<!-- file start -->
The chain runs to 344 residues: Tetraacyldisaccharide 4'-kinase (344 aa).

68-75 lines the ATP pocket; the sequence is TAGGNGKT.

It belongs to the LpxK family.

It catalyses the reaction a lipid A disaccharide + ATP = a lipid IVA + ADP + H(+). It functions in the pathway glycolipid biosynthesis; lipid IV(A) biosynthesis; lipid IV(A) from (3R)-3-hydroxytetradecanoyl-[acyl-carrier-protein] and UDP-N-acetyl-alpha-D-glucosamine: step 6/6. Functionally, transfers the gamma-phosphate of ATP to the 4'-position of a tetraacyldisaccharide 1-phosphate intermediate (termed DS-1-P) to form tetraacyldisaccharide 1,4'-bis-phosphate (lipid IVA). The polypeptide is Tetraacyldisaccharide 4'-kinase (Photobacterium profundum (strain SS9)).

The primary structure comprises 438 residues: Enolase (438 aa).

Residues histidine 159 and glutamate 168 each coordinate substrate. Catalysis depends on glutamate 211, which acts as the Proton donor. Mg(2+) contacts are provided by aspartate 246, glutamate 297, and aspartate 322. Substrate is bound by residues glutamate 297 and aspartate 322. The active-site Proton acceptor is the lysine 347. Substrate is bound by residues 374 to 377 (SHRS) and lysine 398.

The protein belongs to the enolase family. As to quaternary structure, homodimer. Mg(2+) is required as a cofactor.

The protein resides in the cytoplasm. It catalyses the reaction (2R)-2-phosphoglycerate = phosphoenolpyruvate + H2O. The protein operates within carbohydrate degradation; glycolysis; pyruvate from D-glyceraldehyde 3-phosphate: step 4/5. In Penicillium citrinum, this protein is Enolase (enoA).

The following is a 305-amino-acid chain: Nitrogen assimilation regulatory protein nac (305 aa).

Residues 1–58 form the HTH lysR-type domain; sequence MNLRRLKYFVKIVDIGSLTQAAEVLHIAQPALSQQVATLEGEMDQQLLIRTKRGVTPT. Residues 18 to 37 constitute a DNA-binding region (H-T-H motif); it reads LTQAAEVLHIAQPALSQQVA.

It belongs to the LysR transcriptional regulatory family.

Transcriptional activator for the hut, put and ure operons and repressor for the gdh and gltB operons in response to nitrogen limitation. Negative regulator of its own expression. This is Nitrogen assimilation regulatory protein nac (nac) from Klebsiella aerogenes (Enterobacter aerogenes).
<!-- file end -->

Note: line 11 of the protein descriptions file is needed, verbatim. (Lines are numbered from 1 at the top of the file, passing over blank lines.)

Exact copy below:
It belongs to the LysR transcriptional regulatory family.